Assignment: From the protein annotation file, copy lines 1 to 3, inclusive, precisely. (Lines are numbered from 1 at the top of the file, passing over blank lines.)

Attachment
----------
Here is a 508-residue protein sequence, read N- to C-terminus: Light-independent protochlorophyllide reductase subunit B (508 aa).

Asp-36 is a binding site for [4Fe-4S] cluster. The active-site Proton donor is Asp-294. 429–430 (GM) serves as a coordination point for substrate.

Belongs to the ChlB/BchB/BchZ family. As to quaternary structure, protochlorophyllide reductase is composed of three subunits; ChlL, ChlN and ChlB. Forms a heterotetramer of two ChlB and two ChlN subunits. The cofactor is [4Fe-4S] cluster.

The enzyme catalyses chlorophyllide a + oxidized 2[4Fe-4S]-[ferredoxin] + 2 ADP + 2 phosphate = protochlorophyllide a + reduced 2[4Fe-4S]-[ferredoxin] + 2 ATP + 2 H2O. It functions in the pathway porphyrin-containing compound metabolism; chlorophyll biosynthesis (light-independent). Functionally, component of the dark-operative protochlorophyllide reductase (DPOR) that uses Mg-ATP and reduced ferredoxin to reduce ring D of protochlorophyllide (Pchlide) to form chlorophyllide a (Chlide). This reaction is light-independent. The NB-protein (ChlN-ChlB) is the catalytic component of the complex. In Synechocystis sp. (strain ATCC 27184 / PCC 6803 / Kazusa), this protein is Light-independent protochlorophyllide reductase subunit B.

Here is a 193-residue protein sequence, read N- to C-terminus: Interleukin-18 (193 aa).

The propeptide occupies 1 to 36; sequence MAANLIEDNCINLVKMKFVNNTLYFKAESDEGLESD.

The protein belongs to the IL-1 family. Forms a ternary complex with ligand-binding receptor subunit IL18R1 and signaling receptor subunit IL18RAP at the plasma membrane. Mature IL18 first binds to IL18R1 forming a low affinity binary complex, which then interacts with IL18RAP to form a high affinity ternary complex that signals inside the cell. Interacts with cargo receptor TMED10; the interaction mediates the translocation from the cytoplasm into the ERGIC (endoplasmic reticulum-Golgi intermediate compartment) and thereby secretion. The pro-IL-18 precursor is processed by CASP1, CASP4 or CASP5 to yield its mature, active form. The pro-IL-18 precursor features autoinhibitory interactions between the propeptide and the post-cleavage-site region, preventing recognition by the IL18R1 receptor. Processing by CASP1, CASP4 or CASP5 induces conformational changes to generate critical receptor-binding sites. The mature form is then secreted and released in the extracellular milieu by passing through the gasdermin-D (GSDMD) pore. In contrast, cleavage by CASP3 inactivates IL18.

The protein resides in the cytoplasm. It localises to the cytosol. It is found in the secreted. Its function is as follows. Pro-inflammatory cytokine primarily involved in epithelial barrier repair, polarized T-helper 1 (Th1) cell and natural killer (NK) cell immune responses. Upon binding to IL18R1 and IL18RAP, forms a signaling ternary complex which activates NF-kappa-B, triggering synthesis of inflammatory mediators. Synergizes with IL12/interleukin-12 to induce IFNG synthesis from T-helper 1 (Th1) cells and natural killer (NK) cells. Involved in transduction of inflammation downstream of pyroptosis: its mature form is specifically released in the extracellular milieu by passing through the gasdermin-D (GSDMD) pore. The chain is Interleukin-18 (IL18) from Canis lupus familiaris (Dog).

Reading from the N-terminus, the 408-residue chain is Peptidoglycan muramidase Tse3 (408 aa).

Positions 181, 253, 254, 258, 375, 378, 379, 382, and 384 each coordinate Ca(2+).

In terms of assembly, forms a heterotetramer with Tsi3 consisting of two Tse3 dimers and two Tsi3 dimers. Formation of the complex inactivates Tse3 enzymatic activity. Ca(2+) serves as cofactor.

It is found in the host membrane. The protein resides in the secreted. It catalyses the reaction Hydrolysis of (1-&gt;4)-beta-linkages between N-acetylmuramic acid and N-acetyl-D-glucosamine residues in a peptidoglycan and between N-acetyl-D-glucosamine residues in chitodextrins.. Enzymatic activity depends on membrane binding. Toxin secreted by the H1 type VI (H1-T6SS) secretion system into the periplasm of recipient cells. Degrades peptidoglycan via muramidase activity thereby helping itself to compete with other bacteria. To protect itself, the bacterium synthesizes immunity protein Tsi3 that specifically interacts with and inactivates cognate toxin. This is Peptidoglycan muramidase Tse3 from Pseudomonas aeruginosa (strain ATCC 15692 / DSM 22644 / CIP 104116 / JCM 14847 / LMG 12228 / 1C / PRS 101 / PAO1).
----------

Here is a 508-residue protein sequence, read N- to C-terminus: Light-independent protochlorophyllide reductase subunit B (508 aa).

Asp-36 is a binding site for [4Fe-4S] cluster. The active-site Proton donor is Asp-294. 429–430 (GM) serves as a coordination point for substrate.

Belongs to the ChlB/BchB/BchZ family. As to quaternary structure, protochlorophyllide reductase is composed of three subunits; ChlL, ChlN and ChlB. Forms a heterotetramer of two ChlB and two ChlN subunits. The cofactor is [4Fe-4S] cluster.